March 15, 1996 in Nation/World

Senate Oks Bill Legalizing Impact Fees Cities, Particularly In N. Idaho, Rejoice At News; Batt Says He Is Likely To Sign The Legislation

Betsy Z. Russell Ken Olsen Contribute Staff writer
 

North Idaho won the authority to charge development impact fees Thursday, on a surprisingly strong 31-4 Senate vote.

The last-minute approval, just one day before the Legislature plans to adjourn for the session, makes impact fees legal statewide. They’re now legal only in Ada County.

“I’m just very delighted,” said Post Falls Mayor Jim Hammond. Impact fees will help Post Falls cope with its explosive growth, he said, “so growth doesn’t have a negative impact on people already living here.”

“It’s been a long time to finally get some good news of this kind,” said Coeur d’Alene Mayor Al Hassell.

Gov. Phil Batt, in an interview Thursday afternoon, said he’s inclined to sign the bill.

“I have always said that if the laws are good for Boise, they ought to be good for the rest of the state,” Batt said.

For four straight years, bills to expand impact fees beyond Ada County have passed the House, only to be blocked in the Senate Local Government Committee.

When the vote came down Thursday, even that committee’s chairman, Sen. Jerry Thorne, R-Nampa, voted for the bill. “Well, it’s a foregone conclusion, and the city of Nampa wants ‘em just as bad as anybody else,” Thorne said. “There’s no sense in being an obstructionist.”

All of North Idaho’s senators supported the bill, which earlier passed the House.

Sen. Mary Lou Reed, D-Coeur d’Alene, told the Senate, “Good senators, I think its time has come - let’s support it.”

Cities across the state are “ecstatic,” said Scott McDonald, executive director of the Association of Idaho Cities. “Where they have a lot of growth, they need it desperately.”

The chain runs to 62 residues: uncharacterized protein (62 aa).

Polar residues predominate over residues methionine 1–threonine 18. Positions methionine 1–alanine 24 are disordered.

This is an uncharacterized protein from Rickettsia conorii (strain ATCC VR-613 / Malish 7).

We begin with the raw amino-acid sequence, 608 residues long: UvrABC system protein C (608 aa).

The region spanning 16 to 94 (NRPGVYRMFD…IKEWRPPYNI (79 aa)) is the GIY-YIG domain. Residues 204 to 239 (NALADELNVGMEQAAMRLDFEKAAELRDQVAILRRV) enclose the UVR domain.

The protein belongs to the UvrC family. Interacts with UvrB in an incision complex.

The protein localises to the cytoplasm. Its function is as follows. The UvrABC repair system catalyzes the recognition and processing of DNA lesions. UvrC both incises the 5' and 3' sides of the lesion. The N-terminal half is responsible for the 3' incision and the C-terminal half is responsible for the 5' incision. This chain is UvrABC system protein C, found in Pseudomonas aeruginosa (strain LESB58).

Lobbyist Chuck Lempesis, who represents Coeur d’Alene, Post Falls and Kootenai County, said, “I think it was just the right thing to do, and the right time to do it. It, of course, was the city of Coeur d’Alene’s top priority and the city of Post Falls’ greatest concern.”

Coeur d’Alene and Hayden both tried to impose impact fees without specific state authority. Both were sued and forced to return the money.

Under the new bill, cities and other government agencies will be held to strict standards on when impact fees may be assessed. They will have to show that the money is needed specifically for services for the new development.

Sen. Stan Hawkins, R-Ucon, led a move to amend the bill to include schools. But his last attempt to do that failed earlier this week, and senators said Thursday that trying again probably would sink the bill.

Ron Rankin, president of the Idaho State Property Owners Association, opposed the bill because it lacks a clause he got added to earlier versions specifying that the fees wouldn’t be counted as part of the assessed value of a home.

“This thing was sneaked through,” Rankin said. “We were blind-sided.”

But Sen. Evan Frasure, R-Pocatello, was asked about the missing clause during the debate by Sen. Gordon Crow, R-Hayden. Frasure said the clause was unnecessary.

“That’s currently what happens,” he said. “They’re not included.”

Crow said he was impressed that home-builders, real estate interests, cities, counties and chambers of commerce across the state all supported the bill.

“If there were any inherent problems to it, they wouldn’t be supporting it,” he said. “It’s pretty monumental.” , DataTimes MEMO: Cut in Spokane edition

This sidebar appeared with the story: IMPACT FEES In order to charge impact fees, a city or agency must: Prepare a capital improvements plan for such basics as roads, parks, water systems and sewers. Some North Idaho cities, including Coeur d’Alene and Post Falls, already have plans in place. Determine the proportionate share of the cost of serving a new development. No development would have to pay more than its share in fees. Spend the money specifically to benefit the development - within five years of collecting the fee.

The following fields overflowed: BYLINE = Betsy Z. Russell Staff writer Staff writer Ken Olsen contributed to this report.

Cut in Spokane edition

This sidebar appeared with the story: IMPACT FEES In order to charge impact fees, a city or agency must: Prepare a capital improvements plan for such basics as roads, parks, water systems and sewers. Some North Idaho cities, including Coeur d’Alene and Post Falls, already have plans in place. Determine the proportionate share of the cost of serving a new development. No development would have to pay more than its share in fees. Spend the money specifically to benefit the development - within five years of collecting the fee.

The following fields overflowed: BYLINE = Betsy Z. Russell Staff writer Staff writer Ken Olsen contributed to this report.


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